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Ferrate(VI) assists in reducing cytotoxicity and genotoxicity to mammalian cells and organic bromine formation in ozonated wastewater.

Water Research 2024 Februrary 22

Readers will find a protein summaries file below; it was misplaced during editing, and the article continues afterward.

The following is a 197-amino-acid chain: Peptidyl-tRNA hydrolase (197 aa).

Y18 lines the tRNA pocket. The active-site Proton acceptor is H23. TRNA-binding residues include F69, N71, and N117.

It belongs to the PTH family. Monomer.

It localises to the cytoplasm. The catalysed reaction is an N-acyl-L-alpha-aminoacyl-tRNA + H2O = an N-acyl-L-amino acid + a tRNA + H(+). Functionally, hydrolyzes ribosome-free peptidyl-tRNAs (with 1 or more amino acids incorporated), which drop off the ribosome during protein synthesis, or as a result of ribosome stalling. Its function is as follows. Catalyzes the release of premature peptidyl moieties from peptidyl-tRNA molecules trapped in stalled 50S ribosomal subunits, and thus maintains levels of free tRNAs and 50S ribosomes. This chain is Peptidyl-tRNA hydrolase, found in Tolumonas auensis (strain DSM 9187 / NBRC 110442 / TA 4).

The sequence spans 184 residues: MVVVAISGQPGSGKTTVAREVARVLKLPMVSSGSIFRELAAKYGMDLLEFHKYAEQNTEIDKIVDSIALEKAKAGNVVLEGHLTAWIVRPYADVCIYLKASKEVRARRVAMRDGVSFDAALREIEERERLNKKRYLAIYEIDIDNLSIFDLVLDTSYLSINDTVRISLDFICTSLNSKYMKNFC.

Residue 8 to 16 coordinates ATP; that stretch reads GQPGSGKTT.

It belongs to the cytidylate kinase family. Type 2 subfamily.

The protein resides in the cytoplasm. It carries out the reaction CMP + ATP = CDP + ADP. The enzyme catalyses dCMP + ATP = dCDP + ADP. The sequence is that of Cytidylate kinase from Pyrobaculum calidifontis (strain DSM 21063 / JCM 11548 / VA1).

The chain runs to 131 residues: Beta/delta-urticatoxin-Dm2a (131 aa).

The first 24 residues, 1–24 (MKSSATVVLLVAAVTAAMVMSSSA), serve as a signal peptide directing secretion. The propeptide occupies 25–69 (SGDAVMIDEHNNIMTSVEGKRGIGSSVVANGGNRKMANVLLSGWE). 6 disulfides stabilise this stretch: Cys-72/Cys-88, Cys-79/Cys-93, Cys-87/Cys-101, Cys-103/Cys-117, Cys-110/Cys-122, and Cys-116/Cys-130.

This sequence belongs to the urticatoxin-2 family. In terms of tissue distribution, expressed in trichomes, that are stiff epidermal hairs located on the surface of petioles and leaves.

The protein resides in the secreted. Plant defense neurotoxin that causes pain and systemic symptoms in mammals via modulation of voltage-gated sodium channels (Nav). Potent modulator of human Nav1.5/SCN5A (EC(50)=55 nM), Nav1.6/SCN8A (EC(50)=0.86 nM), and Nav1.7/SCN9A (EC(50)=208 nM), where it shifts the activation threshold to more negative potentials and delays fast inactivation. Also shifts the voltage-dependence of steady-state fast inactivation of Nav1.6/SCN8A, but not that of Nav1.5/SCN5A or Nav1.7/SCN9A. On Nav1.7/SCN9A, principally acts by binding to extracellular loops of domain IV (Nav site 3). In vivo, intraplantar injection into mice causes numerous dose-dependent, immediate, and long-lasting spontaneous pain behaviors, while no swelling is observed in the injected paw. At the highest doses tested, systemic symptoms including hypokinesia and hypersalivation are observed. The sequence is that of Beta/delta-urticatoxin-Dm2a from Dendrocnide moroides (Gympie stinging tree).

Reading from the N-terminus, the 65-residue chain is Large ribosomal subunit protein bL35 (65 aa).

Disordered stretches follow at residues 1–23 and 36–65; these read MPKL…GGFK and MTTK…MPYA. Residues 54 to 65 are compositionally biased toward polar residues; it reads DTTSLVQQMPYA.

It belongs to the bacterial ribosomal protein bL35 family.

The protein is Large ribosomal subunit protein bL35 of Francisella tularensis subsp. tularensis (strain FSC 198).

Ozonation of wastewater containing bromide (Br- ) forms highly toxic organic bromine. The effectiveness of ozonation in mitigating wastewater toxicity is minimal. Simultaneous application of ozone (O3 ) (5 mg/L) and ferrate(VI) (Fe(VI)) (10 mg-Fe/L) reduced cytotoxicity and genotoxicity towards mammalian cells by 39.8% and 71.1% (pH 7.0), respectively, when the wastewater has low levels of Br- . This enhanced reduction in toxicity can be attributed to increased production of reactive iron species Fe(IV)/Fe(V) and reactive oxygen species (•OH) that possess higher oxidizing ability. When wastewater contains 2 mg/L Br- , ozonation increased cytotoxicity and genotoxicity by 168%-180% and 150%-155%, respectively, primarily due to the formation of organic bromine. However, O3 /Fe(VI) significantly (p < 0.05) suppressed both total organic bromine (TOBr), BrO3 - , as well as their associated toxicity. Electron donating capacity (EDC) measurement and precursor inference using Orbitrap ultra-high resolution mass spectrometry found that Fe(IV)/Fe(V) and • OH enhanced EDC removal from precursors present in wastewater, inhibiting electrophilic substitution and electrophilic addition reactions that lead to organic bromine formation. Additionally, HOBr quenched by self-decomposition-produced H2 O2 from Fe(VI) also inhibits TOBr formation along with its associated toxicity. The adsorption of Fe(III) flocs resulting from Fe(VI) decomposition contributes only minimally to reducing toxicity. Compared to ozonation alone, integration of Fe(VI) with O3 offers improved safety for treating wastewater with varying concentrations of Br- .

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